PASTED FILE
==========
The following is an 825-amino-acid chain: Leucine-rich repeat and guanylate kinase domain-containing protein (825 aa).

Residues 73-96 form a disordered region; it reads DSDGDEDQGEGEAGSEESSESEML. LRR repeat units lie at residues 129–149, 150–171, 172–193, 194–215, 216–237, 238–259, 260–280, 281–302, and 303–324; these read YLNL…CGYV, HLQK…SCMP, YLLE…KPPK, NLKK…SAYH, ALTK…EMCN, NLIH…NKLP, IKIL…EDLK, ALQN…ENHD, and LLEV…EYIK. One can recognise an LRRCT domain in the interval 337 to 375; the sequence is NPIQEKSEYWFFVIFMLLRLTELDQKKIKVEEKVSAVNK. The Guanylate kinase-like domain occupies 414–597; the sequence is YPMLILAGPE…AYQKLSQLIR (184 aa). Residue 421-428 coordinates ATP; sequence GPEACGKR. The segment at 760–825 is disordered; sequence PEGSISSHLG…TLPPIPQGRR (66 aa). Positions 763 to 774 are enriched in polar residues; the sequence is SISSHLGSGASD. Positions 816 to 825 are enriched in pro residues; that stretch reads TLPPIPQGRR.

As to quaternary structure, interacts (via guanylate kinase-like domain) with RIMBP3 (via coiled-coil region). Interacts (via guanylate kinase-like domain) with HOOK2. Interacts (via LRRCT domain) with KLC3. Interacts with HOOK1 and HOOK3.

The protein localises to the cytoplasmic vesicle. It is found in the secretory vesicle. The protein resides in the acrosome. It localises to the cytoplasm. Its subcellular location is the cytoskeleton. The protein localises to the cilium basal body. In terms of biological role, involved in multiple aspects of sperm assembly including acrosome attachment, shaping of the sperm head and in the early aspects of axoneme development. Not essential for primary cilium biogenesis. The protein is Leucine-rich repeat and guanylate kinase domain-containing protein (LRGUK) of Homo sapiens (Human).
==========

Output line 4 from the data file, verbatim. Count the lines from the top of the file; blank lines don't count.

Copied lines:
The protein localises to the cytoplasmic vesicle. It is found in the secretory vesicle. The protein resides in the acrosome. It localises to the cytoplasm. Its subcellular location is the cytoskeleton. The protein localises to the cilium basal body. In terms of biological role, involved in multiple aspects of sperm assembly including acrosome attachment, shaping of the sperm head and in the early aspects of axoneme development. Not essential for primary cilium biogenesis. The protein is Leucine-rich repeat and guanylate kinase domain-containing protein (LRGUK) of Homo sapiens (Human).